Hyperlocal journalism encourages change

There’s a lot happening in the world, some of it positive and exciting, some of it negative and frightening. It might sound cliché, as it mostly always has, but the 21st century often seems to be the best of times and the worst of times to be alive. 

In these times it’s imperative to be aware of what’s happening, good and bad, in order to make smart choices and to be ready to make positive impacts wherever it’s possible. But unfortunately, too often, the news and information that swirls around on the internet, on social media, on cable news and on the airwaves quickly pulls attention away from what is happening right here at home. 

Local journalism has been on the decline in recent years. Some commentators point to 24-hour cable news channels as the culprits with their ceaseless need for worldwide shocking content to fill the many hours of otherwise dull programming. Also, large money-making media conglomerates have been greedily buying up small town papers to fill with contributed national content. 

Fundamentally, though, it falls to the consumer, each individual citizen, to decide where their attention will turn and what news they will deem most important and thereby bolster. For several reasons, it’s the opinion of this editorial staff that attention should generally be turned to the local stage. 

Change and positive impact often happen locally. But local analysis and involvement are only possible when paired with local awareness of issues and news and insight into the citizens making positive waves and the power players being a little too self-serving.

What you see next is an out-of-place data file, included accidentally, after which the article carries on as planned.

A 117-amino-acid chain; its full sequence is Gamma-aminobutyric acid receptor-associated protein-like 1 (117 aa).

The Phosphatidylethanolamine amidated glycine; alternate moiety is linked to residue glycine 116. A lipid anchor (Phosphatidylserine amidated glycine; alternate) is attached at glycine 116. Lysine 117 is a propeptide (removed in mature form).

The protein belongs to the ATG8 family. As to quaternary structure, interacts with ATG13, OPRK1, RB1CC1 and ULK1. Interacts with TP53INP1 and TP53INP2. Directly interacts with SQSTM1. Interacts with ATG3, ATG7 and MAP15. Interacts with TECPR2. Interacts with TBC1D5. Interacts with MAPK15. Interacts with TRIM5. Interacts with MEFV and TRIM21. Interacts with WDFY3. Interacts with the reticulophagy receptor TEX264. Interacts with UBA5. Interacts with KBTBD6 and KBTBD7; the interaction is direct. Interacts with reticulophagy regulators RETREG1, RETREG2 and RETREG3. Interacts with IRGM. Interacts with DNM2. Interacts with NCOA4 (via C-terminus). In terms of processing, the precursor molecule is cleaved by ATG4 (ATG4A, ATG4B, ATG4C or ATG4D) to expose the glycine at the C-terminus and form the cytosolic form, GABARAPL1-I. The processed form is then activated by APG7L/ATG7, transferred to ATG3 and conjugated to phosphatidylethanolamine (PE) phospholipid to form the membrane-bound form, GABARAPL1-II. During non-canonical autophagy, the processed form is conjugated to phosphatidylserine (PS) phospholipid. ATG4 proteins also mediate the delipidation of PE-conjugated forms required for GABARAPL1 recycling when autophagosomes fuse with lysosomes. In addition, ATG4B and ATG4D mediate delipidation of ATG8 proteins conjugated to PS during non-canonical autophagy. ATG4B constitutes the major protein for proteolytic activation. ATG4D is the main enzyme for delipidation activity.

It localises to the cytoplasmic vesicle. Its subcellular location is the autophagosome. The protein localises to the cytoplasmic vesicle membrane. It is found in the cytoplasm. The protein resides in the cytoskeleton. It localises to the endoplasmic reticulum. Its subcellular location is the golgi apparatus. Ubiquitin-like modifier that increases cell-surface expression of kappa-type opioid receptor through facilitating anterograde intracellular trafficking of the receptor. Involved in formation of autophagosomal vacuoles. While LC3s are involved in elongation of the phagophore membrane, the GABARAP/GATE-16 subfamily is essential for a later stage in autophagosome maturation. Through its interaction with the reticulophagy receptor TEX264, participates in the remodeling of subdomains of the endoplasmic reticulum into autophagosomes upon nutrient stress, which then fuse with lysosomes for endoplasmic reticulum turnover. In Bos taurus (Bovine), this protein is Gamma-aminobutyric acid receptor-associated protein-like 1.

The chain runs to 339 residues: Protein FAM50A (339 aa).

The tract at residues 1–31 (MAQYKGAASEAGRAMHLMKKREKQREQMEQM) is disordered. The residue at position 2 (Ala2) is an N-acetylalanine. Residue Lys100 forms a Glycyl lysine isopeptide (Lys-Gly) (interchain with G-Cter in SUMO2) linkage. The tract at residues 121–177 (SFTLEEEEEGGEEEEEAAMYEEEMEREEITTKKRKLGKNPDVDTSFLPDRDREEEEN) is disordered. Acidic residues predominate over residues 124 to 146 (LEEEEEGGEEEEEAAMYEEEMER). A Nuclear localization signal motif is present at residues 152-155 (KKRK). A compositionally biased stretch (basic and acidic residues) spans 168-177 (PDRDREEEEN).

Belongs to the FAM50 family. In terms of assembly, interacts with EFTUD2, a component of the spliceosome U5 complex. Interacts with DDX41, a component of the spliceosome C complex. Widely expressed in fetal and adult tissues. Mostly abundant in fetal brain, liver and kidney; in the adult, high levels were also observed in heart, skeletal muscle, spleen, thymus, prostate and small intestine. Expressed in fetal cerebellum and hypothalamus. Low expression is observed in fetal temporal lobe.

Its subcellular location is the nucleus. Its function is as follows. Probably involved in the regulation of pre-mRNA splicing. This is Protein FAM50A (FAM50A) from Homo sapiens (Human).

General awareness of local community issues is the cornerstone of local change and given that local change involves one’s neighbors, family and friends it’s conceivable that awareness and understanding of local stories and struggles can lead to personal change. Given enough time local and personal change can stretch out to broader national or international change.

Also, it’s important to realize that though there are problems everywhere, if all that is seen is a collection of all the ugly things happening everywhere broadcast by for-profit media organizations it can block from view the good that is happening most places and most importantly it can block from view the good that is happening right here locally. 

Zooming in further, there is also the buzzword concept of hyperlocal news, which is news occurring in or uniquely important to a well-defined community, for example, the campuses of Kirkwood Community College. 

What happens here can have an impact on students’ academic success, personal growth and future careers. Being aware of campus news and events can lead to campus involvement, celebration of student success and where needed nudging bureaucracy towards necessary positive changes. 

Kirkwood is filled with students, staff and professors of all different walks of life. There are students from different cultures, different countries, different belief systems and different dreams. Listening to each other’s stories and challenges can lead to the type of change that only occurs when people on different paths to the same goals can find ways to reach shared paths or at least find windows into parallel paths. 

So, search out local news and hyperlocal news, with its nuance and diversity. This news can lead to personal and local change and improvement right now. 

Pick up a copy of a local newspaper, consider joining the Communique to both learn about and cover campus news, web search Kirkwood and eastern Iowa news and talk to the person sitting one desk over in class. What’s learned can pave the way for lasting impact.

Categories: Opinion, Staff Editorials